Since the U.S. Supreme Court struck down a key part of the 1996 Defense of Marriage Act in 2013, it was clear that marriage equality was on its way throughout our land. It really wasn’t a matter of if, but when. And I’m really proud of the role that Asheville and Buncombe County have played in helping to overturn North Carolina’s Amendment One and bring marriage equality to our state.
Sensing the time had finally come, last spring Asheville-based Campaign for Southern Equality, led by Executive Director Jasmine Beach-Ferrara, worked with a team of outstanding lawyers to file a federal legal challenge to Amendment One and North Carolina marriage laws banning same-sex marriage. In April, General Synod of the United Church of Christ vs. Cooper was filed on behalf of clergy from across faith traditions, same-sex couples and four national religious denominations, a challenge calling for same-sex couples to have the freedom to marry and for clergy to be able to legally perform such marriages in North Carolina.
As many expected, the Fourth Circuit Court of Appeals struck down Virginia’s same-sex marriage ban in July, creating a precedent for Maryland (which already had marriage equality), West Virginia, North Carolina and South Carolina. Then on Oct. 6, the U.S. Supreme Court turned down appeals from Virginia and four other states that were seeking to preserve their same-sex marriage bans, leaving the Fourth Circuit Court ruling in place.
On Friday, Oct. 10, Federal Judge Max O. Cogburn Jr. of the U.S. District Court for the Western District of North Carolina (based in Asheville), ruled on General Synod of the United Church of Christ vs. Cooper and struck down Amendment One, ordering North Carolina to begin recognizing same-sex marriages immediately. On Monday, Oct. 13, another federal judge in North Carolina ruled in two cases from the American Civil Liberties Union and the ACLU of N.C. confirming marriage equality in our state.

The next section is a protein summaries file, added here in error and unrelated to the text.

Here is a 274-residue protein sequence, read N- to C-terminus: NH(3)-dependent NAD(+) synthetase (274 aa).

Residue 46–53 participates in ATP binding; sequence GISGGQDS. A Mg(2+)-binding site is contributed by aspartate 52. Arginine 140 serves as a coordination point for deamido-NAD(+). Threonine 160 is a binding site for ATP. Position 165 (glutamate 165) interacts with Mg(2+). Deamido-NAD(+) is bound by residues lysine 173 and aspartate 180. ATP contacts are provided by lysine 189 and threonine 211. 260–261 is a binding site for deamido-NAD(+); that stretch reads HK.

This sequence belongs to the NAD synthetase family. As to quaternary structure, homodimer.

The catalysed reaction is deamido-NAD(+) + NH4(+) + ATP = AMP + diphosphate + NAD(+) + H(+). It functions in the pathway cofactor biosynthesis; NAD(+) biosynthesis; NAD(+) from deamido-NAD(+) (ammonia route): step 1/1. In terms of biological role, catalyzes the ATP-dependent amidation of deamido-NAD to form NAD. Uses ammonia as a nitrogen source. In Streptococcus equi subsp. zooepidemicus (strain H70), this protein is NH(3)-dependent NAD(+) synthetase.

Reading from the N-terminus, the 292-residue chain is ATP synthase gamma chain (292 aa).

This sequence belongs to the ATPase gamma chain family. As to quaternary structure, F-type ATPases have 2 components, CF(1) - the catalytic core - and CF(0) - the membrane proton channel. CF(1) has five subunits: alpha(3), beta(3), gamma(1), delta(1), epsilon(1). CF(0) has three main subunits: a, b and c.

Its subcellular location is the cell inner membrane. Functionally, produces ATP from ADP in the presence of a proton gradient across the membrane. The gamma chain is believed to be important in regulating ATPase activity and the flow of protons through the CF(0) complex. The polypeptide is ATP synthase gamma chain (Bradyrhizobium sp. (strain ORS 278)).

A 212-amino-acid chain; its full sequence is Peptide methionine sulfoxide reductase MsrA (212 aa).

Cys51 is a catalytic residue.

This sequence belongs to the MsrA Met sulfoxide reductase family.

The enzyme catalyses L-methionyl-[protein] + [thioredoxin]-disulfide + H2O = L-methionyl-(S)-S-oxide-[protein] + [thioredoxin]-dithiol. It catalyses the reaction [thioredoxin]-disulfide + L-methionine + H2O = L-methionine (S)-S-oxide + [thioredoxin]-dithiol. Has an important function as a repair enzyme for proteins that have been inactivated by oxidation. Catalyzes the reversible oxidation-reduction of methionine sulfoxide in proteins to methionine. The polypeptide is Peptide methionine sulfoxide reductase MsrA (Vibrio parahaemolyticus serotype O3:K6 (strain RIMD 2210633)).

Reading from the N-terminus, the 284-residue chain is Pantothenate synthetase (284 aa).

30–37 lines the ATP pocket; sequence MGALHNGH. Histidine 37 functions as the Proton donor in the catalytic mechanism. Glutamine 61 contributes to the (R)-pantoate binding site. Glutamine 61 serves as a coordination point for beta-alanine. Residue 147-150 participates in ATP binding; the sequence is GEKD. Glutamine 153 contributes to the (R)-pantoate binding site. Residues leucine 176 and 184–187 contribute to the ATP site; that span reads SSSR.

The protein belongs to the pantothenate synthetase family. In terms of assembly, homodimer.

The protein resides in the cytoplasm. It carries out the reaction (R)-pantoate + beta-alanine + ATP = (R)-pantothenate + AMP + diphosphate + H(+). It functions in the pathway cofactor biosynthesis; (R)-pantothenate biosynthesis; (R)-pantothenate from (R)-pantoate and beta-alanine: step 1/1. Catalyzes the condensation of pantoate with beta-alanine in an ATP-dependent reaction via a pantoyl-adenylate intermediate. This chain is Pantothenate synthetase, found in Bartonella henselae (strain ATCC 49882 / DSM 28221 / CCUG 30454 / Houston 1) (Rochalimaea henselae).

Since Judge Cogburn’s decision came late on Friday afternoon, Buncombe County Register of Deeds Drew Reisinger sought and received permission to keep the Register of Deeds office open late to issue marriage licenses to those who could legally obtain them for the first time. Thus, the first marriage license to a same-sex couple in North Carolina was granted in Buncombe County, and, immediately thereafter, the first legal same-sex marriage took place on the steps of the county office building that houses the Register of Deeds office. Since then, hundreds of same-sex couples have received marriage licenses throughout North Carolina, and the marriages of same-sex couples who were wed out-of-state are now recognized by all levels of state government.
To cap off a week of historic significance for justice and equality, members of the Asheville City Council voted unanimously to hang a huge rainbow flag from Asheville City Hall during the week of Oct. 6 in recognition of the momentous events that were unfolding.
It is impossible to put this genie back in the bottle. In 30 states, including North Carolina, same-sex couples now have the freedom to marry. That number will only increase in the months and years to come until marriage equality is the law of the land in the United States of America. To paraphrase a well-known quotation, the arc of history may be long, but it always bends toward justice.
This post was published in the October 26, 2014 edition of the Asheville Citizen-Times.